fracturing his neck. He wound up paralyzed. The bicyclist sued and won
a $9.5 million settlement after it was shown that the county had been
notified of the drain’s dangerous condition months before, yet did
nothing to fix it.

Spurred by the case, the City of Oakland proceeded to replace nine
hundred of its own potentially hazardous storm drains. The preemptive
strike owed at least as much to straight dollars and cents as it did to
civic goodwill. Although often disregarded by motorists and
pedestrians, parallel storm drains, potholes, and ruts pose significant
dangers to bicyclists — and, in cases where preexisting knowledge
of the hazard can be proven, significant liabilities to cities. So they
tend to be taken seriously.

Jennifer Stanley, one of two full-time bicycle and pedestrian
facilities coordinators for the City of Oakland, agrees that the East
Bay Bicycle Coalition’s hazard reports carry a certain heft. She
encourages bicyclists and other users to report directly to Public
Works rather than through the Bicycle Coalition’s site — at least
as a first resort. “If they don’t get service, EBBC could add value,”
she said. She also acknowledges that the Bicycle Coalition plays an
important role within Oakland’s street maintenance system as its eyes
and ears on the ground. “We aren’t everywhere,” Stanley said. “The city
is pretty darn big, so we definitely appreciate hearing about
potholes.”

With thousands of paying members throughout the East Bay, the
Bicycle Coalition is a sturdy organization, and its hazard elimination
program a well-oiled machine. Members and guests alike are encouraged
to report problems directly through its web site, including ruts and
potholes, dangerous drop-offs, trash and debris, improper signage, and
precarious railroad crossings. Some of the more diligent members report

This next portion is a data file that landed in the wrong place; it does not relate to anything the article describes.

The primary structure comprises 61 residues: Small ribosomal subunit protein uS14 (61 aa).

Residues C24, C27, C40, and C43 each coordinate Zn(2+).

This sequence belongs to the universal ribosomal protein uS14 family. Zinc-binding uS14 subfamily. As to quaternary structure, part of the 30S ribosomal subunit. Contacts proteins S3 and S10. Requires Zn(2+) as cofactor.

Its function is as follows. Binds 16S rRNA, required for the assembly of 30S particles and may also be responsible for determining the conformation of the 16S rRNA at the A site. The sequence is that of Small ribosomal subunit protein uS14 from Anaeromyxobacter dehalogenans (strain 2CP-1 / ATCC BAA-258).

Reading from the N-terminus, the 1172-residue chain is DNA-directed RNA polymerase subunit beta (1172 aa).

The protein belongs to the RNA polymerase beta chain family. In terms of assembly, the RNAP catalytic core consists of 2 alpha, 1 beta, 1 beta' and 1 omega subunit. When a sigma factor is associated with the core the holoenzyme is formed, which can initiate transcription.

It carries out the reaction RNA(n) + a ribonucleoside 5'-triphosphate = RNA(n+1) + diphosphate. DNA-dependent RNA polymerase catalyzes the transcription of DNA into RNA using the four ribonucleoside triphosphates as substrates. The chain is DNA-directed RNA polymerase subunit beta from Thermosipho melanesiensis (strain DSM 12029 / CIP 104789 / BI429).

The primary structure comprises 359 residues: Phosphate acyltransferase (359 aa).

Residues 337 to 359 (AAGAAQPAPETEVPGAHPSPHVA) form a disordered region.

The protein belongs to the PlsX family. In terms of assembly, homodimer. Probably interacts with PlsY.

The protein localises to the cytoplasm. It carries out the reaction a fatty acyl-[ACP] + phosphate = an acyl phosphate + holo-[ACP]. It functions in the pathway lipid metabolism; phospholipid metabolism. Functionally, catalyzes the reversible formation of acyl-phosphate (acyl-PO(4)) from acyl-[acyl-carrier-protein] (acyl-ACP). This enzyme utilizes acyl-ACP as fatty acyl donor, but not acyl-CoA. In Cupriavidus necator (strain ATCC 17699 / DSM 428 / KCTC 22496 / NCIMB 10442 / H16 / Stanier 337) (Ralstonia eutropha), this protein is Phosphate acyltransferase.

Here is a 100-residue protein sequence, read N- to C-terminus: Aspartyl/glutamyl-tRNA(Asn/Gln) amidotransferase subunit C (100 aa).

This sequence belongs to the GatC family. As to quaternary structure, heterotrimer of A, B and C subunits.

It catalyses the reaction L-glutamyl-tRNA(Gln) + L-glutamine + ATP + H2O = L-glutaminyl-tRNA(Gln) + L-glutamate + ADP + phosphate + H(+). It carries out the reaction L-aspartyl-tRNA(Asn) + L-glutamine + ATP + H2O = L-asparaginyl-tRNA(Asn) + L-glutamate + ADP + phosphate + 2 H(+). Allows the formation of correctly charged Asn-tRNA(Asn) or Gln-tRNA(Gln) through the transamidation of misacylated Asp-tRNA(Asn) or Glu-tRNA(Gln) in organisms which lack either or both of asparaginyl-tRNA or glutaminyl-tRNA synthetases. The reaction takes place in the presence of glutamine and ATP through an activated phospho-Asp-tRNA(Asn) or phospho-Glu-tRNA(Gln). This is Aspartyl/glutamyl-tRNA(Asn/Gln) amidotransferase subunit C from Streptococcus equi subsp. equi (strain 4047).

every week or two, while others submit only once a year. All told, the
East Bay Bicycle Coalition pursues a couple hundred potholes and other
hazards in both counties every year.

“It keeps our name in front of the Public Works Department,” said
East Bay Bicycle Coalition executive director Robert Raburn. “A lot of
what advocacy involves is just the reminder that we’re there, looking
over their shoulder. We expect good behavior.” Even in the midst of a
recession and from famously sluggish cities like Oakland, that’s often
just what they get. More than any of the Bicycle Coalition’s other
campaigns, pothole reporting works. “I would say it’s our most
effective advocacy effort,” said Raburn. “It’s the one area we have had
success in since day one.”

That said, even the East Bay Bicycle Coalition has its limits, and
other groups have helped fill in the blanks. On May 2, nonprofit
journalism organization Spot.us organized
the We Hella Hate Potholes Bike Ride to locate and map as many potholes
as possible throughout Oakland in one afternoon. Rain kept most bikers
away, but the seven who did show identified more than fifty distinct
potholes. Pavement conditions are also a central and ongoing concern at
Walk Oakland Bike Oakland, an advocacy group geared toward
infrastructure development.

Then there’s Bob Dort, who commutes by bike from his home in Fremont
to his office in Los Altos once a week. On the morning of May 14, Bike
to Work Day, he made his first unofficial report to the East Bay
Bicycle Coalition: a tire and a scrap of sheet metal were impeding the
Dumbarton Bridge’s pedestrian and bicycle path. He hoped to learn who
was responsible for path maintenance, or perhaps brainstorm some sort
of adopt-a-bridge program. What Dort got was something else altogether,
something he never saw coming: When he returned across the bridge that
afternoon, the path was completely cleared.